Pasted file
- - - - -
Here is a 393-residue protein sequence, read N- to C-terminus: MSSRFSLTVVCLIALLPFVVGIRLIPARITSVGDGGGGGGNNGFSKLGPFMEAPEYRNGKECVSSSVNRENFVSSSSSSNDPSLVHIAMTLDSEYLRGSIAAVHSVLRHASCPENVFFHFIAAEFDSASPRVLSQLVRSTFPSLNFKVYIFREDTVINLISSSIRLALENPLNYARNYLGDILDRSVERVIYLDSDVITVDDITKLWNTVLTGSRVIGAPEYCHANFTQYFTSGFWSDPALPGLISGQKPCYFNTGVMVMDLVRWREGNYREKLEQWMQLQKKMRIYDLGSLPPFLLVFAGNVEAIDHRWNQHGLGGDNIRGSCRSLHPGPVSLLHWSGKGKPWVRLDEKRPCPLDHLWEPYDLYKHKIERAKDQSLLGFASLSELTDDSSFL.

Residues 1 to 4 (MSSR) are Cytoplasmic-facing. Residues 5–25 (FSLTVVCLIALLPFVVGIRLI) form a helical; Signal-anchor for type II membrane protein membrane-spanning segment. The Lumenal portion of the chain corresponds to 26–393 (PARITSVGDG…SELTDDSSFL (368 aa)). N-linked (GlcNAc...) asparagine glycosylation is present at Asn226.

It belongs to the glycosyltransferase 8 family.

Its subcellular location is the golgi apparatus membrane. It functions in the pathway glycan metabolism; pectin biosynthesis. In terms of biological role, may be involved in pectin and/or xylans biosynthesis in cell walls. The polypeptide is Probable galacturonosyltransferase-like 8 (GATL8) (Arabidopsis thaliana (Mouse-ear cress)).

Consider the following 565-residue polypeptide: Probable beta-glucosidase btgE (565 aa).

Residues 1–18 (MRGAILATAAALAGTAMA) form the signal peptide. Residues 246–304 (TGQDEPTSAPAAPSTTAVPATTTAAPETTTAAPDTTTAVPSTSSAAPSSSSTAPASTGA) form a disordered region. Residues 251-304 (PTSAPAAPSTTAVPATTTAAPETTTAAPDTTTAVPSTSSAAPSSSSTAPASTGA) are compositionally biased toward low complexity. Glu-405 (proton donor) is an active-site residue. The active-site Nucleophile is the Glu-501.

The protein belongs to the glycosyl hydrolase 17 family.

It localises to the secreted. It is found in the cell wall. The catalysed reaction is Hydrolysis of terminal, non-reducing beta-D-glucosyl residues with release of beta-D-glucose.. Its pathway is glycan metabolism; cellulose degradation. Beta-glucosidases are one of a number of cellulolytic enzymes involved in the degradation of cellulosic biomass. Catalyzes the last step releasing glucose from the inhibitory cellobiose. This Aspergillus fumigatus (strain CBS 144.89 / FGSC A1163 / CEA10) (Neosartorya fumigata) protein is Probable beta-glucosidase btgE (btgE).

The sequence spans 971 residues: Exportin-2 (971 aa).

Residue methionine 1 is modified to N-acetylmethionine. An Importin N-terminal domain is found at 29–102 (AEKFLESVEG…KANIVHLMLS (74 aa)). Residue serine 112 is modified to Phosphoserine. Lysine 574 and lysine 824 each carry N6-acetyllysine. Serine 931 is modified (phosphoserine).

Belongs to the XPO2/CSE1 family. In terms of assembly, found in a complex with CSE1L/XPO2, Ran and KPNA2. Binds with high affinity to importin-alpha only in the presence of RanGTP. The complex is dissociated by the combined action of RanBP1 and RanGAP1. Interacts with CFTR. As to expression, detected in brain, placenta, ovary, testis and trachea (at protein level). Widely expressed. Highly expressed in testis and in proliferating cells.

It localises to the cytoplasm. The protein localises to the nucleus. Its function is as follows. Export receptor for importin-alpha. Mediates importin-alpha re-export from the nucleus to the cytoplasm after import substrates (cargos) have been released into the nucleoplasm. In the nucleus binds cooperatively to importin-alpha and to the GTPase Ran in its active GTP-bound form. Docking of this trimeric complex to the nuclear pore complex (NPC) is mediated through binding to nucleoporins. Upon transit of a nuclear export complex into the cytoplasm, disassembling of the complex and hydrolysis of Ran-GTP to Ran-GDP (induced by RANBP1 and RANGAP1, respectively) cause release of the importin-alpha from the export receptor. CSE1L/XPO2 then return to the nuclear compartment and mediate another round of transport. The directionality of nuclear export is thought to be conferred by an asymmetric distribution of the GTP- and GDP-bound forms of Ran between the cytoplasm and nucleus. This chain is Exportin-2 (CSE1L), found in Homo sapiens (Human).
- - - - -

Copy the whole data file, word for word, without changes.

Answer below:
Here is a 393-residue protein sequence, read N- to C-terminus: MSSRFSLTVVCLIALLPFVVGIRLIPARITSVGDGGGGGGNNGFSKLGPFMEAPEYRNGKECVSSSVNRENFVSSSSSSNDPSLVHIAMTLDSEYLRGSIAAVHSVLRHASCPENVFFHFIAAEFDSASPRVLSQLVRSTFPSLNFKVYIFREDTVINLISSSIRLALENPLNYARNYLGDILDRSVERVIYLDSDVITVDDITKLWNTVLTGSRVIGAPEYCHANFTQYFTSGFWSDPALPGLISGQKPCYFNTGVMVMDLVRWREGNYREKLEQWMQLQKKMRIYDLGSLPPFLLVFAGNVEAIDHRWNQHGLGGDNIRGSCRSLHPGPVSLLHWSGKGKPWVRLDEKRPCPLDHLWEPYDLYKHKIERAKDQSLLGFASLSELTDDSSFL.

Residues 1 to 4 (MSSR) are Cytoplasmic-facing. Residues 5–25 (FSLTVVCLIALLPFVVGIRLI) form a helical; Signal-anchor for type II membrane protein membrane-spanning segment. The Lumenal portion of the chain corresponds to 26–393 (PARITSVGDG…SELTDDSSFL (368 aa)). N-linked (GlcNAc...) asparagine glycosylation is present at Asn226.

It belongs to the glycosyltransferase 8 family.

Its subcellular location is the golgi apparatus membrane. It functions in the pathway glycan metabolism; pectin biosynthesis. In terms of biological role, may be involved in pectin and/or xylans biosynthesis in cell walls. The polypeptide is Probable galacturonosyltransferase-like 8 (GATL8) (Arabidopsis thaliana (Mouse-ear cress)).

Consider the following 565-residue polypeptide: Probable beta-glucosidase btgE (565 aa).

Residues 1–18 (MRGAILATAAALAGTAMA) form the signal peptide. Residues 246–304 (TGQDEPTSAPAAPSTTAVPATTTAAPETTTAAPDTTTAVPSTSSAAPSSSSTAPASTGA) form a disordered region. Residues 251-304 (PTSAPAAPSTTAVPATTTAAPETTTAAPDTTTAVPSTSSAAPSSSSTAPASTGA) are compositionally biased toward low complexity. Glu-405 (proton donor) is an active-site residue. The active-site Nucleophile is the Glu-501.

The protein belongs to the glycosyl hydrolase 17 family.

It localises to the secreted. It is found in the cell wall. The catalysed reaction is Hydrolysis of terminal, non-reducing beta-D-glucosyl residues with release of beta-D-glucose.. Its pathway is glycan metabolism; cellulose degradation. Beta-glucosidases are one of a number of cellulolytic enzymes involved in the degradation of cellulosic biomass. Catalyzes the last step releasing glucose from the inhibitory cellobiose. This Aspergillus fumigatus (strain CBS 144.89 / FGSC A1163 / CEA10) (Neosartorya fumigata) protein is Probable beta-glucosidase btgE (btgE).

The sequence spans 971 residues: Exportin-2 (971 aa).

Residue methionine 1 is modified to N-acetylmethionine. An Importin N-terminal domain is found at 29–102 (AEKFLESVEG…KANIVHLMLS (74 aa)). Residue serine 112 is modified to Phosphoserine. Lysine 574 and lysine 824 each carry N6-acetyllysine. Serine 931 is modified (phosphoserine).

Belongs to the XPO2/CSE1 family. In terms of assembly, found in a complex with CSE1L/XPO2, Ran and KPNA2. Binds with high affinity to importin-alpha only in the presence of RanGTP. The complex is dissociated by the combined action of RanBP1 and RanGAP1. Interacts with CFTR. As to expression, detected in brain, placenta, ovary, testis and trachea (at protein level). Widely expressed. Highly expressed in testis and in proliferating cells.

It localises to the cytoplasm. The protein localises to the nucleus. Its function is as follows. Export receptor for importin-alpha. Mediates importin-alpha re-export from the nucleus to the cytoplasm after import substrates (cargos) have been released into the nucleoplasm. In the nucleus binds cooperatively to importin-alpha and to the GTPase Ran in its active GTP-bound form. Docking of this trimeric complex to the nuclear pore complex (NPC) is mediated through binding to nucleoporins. Upon transit of a nuclear export complex into the cytoplasm, disassembling of the complex and hydrolysis of Ran-GTP to Ran-GDP (induced by RANBP1 and RANGAP1, respectively) cause release of the importin-alpha from the export receptor. CSE1L/XPO2 then return to the nuclear compartment and mediate another round of transport. The directionality of nuclear export is thought to be conferred by an asymmetric distribution of the GTP- and GDP-bound forms of Ran between the cytoplasm and nucleus. This chain is Exportin-2 (CSE1L), found in Homo sapiens (Human).